In 2015, the Colorado Water Conservation Board (CWCB) published the Colorado Water Plan, a comprehensive statewide framework for addressing the present and future water challenges that Colorado communities face.
The plan concluded that, even with aggressive conservation, Colorado will face significant water supply shortages by 2050. By the same year, the state’s population is expected to double current values, placing heavy burdens on natural resources and existing water collection and conveyance systems, especially under the state’s frequent drought conditions.
Located in South-Central Colorado, Colorado Springs Utilities relies heavily on water conveyed from other parts of the state. As the largest Colorado city that does not reside on a river or a major stream, they have long spearheaded water stewardship and reuse efforts that make the most out of water available to them, including pioneering the use of reclaimed water for non-potable irrigation use in the 1960s.
Anticipating the potential role of direct potable reuse (DPR) in the coming decades, Colorado Springs Utilities initiated a trailblazing effort to design, construct, and successfully utilize the PureWater Colorado Mobile Demonstration Project, a traveling DPR demonstration system. The first of its kind, this advanced-water-purification trailer treats secondary- or tertiary-treated wastewater to federal and state drinking water standards without producing a waste stream that requires disposal.
To comply with stringent drinking water regulations and remove emerging constituents, Carollo designed this system with ozonation, biologically active filtration (BAF), microfiltration, granular activated carbon, and ultraviolet (UV)/advanced oxidation. Built by dedicated students, staff, and faculty from the Colorado School of Mines, the system can purify 5 gallons per minute, and its state-of-the-art process train comprises available and accessible technologies that can be scaled up to a water treatment plant that produces millions of gallons of water per day.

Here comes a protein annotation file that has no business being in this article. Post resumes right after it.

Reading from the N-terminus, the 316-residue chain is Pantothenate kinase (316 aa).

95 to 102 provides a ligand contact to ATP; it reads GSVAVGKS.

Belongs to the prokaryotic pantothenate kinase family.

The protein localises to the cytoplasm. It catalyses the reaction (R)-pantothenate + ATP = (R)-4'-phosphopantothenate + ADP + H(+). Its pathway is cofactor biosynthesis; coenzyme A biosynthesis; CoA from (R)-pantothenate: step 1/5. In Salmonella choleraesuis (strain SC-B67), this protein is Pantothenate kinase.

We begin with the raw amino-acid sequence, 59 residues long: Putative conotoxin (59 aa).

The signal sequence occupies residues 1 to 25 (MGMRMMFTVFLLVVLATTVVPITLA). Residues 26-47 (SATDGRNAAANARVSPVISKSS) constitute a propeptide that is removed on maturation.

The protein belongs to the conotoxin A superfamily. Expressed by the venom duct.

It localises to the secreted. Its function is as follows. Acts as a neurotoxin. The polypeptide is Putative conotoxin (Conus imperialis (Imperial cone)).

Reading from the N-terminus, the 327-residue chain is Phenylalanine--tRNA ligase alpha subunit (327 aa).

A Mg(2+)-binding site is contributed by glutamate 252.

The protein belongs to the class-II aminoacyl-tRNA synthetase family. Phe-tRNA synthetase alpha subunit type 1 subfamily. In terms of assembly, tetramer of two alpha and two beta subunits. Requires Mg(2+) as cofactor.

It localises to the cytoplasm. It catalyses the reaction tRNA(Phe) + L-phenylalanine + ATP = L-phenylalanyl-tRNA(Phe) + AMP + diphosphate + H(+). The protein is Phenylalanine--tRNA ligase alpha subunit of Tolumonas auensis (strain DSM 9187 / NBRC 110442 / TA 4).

Funded by a $350,000 grant from the Colorado Water Conservation Board, this project was planned and operated in consultation with the Colorado Department of Public Health and Environment (CDPHE). This project provided key context as CDPHE developed DPR regulations for Colorado, which are expected to be finalized in 2023. By setting achievable but uncompromising water quality standards, other municipalities can begin evaluating the benefits and feasibility of such reuse projects and engaging their customers by demonstrating the ability to safely produce purified water.
Finally, this project fostered community collaboration to transparently usher in an even more water-secure future for Colorado. For instance, beverage producers in the area partnered with Colorado Springs Utilities to produce beer, hard seltzer, and soda using the trailer’s purified water to educate the public on the benefits of DPR.
Though small, this mighty mobile unit and its product demonstrate how DPR is a safe, reliable, and cost-effective technology that diversifies Colorado’s water portfolio and forwards the principles of sustainability, water reuse, and environmental stewardship.
Results and Highlights
A flexible, demonstration unit that applies an advanced carbon-based advanced treatment process to purify recycled water to potable water standards.
Public education on the functionality, merits, and safety of DPR.
A mobile trailer that helps demonstrate how DPR can reduce conveyance pumping and infrastructure and, as such, reduce energy consumption and transit losses.
Grant-funded project that fosters collaboration between utility, consultant, state regulators, and local engineering schools.
Project Awards and Accolades